The Top Most Beloved Puppets for World Puppetry Day

Long before films and television shows relied on CGI to make make-believe reality, puppeteers performed with elaborate dolls and muppets for audience entertainment.

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Yoda may be the most famous puppet known to movie goers before the Wise One was replaced by CGI for later installments of the "Star Wars" franchise.
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Movie audiences first knew E.T. as Carlo Rambaldi's mechanical puppet that touched hearts when the movie debuted in 1982.
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Kermit the Frog was Ms. Piggy's boyfriend first, cultural icon second. Though the two have ultimately split, Kermit remains Jim Henson's most beloved Muppets character.
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True love died on the summer of 2015 when Miss Piggy and Kermit the Frog ended their 40 year relationship. But Miss Piggy, the hair flipping, pearl wearing, outrageous diva of the Muppets gang, seemed to have moved on.
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Don't let those blue glass eyes fool you. Chucky is every child's nightmare fuel, as he proves in the "Child's Play" horror installment.
From 'Tickle Me Elmo' to sippy cups, Elmo's enduring popularity is as wide and deep as the amount of children's merchandise available with his adorable face stamped on them.
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Cookie Monster may eat more fruits and vegetables these days, but the big blue Sesame Street muppet first wormed his way into children's hearts with his compulsive love for cookies.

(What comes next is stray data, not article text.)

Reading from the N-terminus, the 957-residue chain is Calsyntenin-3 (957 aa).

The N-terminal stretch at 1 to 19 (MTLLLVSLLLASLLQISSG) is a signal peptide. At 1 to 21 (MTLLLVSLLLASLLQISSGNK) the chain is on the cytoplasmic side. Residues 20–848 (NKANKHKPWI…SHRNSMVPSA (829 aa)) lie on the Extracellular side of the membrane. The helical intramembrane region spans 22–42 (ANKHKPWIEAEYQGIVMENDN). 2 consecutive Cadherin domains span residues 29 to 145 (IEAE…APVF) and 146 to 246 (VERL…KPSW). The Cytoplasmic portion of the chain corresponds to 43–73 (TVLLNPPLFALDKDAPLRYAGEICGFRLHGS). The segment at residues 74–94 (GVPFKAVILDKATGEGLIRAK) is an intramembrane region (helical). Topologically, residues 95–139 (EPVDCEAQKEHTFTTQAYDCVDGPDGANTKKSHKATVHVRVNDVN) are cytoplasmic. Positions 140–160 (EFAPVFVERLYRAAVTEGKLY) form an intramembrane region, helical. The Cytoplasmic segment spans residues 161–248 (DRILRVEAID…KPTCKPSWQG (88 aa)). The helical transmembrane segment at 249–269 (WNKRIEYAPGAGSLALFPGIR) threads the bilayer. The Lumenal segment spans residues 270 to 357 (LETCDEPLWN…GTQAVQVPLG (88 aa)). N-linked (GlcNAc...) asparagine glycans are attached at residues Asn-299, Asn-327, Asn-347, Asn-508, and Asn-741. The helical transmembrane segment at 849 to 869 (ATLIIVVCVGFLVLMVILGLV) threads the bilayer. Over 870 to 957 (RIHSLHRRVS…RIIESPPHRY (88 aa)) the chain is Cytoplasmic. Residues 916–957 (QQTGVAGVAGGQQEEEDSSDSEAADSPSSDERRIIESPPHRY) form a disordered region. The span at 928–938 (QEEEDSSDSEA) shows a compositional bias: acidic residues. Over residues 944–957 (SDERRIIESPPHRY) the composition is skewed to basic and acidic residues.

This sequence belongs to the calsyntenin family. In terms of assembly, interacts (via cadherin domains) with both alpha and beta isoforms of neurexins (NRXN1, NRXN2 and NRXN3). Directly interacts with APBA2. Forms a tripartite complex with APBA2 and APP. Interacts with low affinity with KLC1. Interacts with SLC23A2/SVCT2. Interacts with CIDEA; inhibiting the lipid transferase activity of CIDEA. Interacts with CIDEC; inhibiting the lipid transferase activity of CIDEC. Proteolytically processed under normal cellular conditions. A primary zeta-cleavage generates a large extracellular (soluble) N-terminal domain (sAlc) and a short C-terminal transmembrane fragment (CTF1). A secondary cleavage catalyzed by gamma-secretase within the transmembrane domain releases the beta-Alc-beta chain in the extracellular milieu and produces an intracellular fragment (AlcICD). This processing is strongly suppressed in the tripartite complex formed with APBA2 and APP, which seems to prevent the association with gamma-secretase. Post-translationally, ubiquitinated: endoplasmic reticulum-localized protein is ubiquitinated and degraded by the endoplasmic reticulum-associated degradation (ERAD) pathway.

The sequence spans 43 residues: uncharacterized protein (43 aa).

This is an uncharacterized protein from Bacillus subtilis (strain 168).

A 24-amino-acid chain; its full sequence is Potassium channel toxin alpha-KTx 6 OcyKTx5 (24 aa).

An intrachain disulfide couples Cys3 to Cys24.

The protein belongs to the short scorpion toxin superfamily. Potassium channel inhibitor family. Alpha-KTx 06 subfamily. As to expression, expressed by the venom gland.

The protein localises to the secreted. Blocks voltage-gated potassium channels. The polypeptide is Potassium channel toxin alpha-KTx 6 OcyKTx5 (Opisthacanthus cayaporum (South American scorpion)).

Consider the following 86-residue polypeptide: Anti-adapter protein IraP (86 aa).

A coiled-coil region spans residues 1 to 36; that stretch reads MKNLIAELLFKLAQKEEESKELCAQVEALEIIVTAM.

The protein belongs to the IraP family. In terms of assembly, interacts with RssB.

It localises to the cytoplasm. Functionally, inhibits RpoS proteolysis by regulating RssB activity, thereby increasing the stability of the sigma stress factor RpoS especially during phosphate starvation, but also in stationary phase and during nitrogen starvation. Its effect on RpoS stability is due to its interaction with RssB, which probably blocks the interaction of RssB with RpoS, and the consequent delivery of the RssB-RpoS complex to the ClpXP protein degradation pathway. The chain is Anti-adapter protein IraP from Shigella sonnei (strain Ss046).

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Who could resist a puppet named after Friday? King Friday XIII was the monarch of Fred Rogers' Neighborhood of Make Believe on "Mister Rogers' Neighborhood."
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The trash-talking, brash Lil' Penny could not have been any more different than the NBA star it was based on. Anfernee "Penny" Hardaway lent his appearance to the comedic puppet that starred in many of Nike's commercials in the 90s, while a then-unknown Chris Rock voiced it.
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Lamb Chop and her sidekick, ventriloquist Shari Lewis, started entertaining children and adults alike on CBS' "Captain Kangaroo" in the 60s. Lewis' daughter, Mallory, took up her mother's mantle, continuing Lamb Chop's career well into the present.
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Bob Smith, left, poses with Howdy Doody and puppet Flub-A-Dub. Smith created Howdy Doody as a voice for the radio during the 40s and 50s, but it wasn't long before puppeteer Frank Paris gave him a body to match.
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First written about by Italian author Carlo Collodi, American children got to know the puppet who wanted to be a real boy in the Walt Disney animation "Pinocchio."
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Julia is the new kid on the block in the puppet world, but she already looks to have long lasting impact on the next generation of Sesame Street fans. Julia is the first character created to have autism as a way to familiarize child viewers to peers who may also have it.
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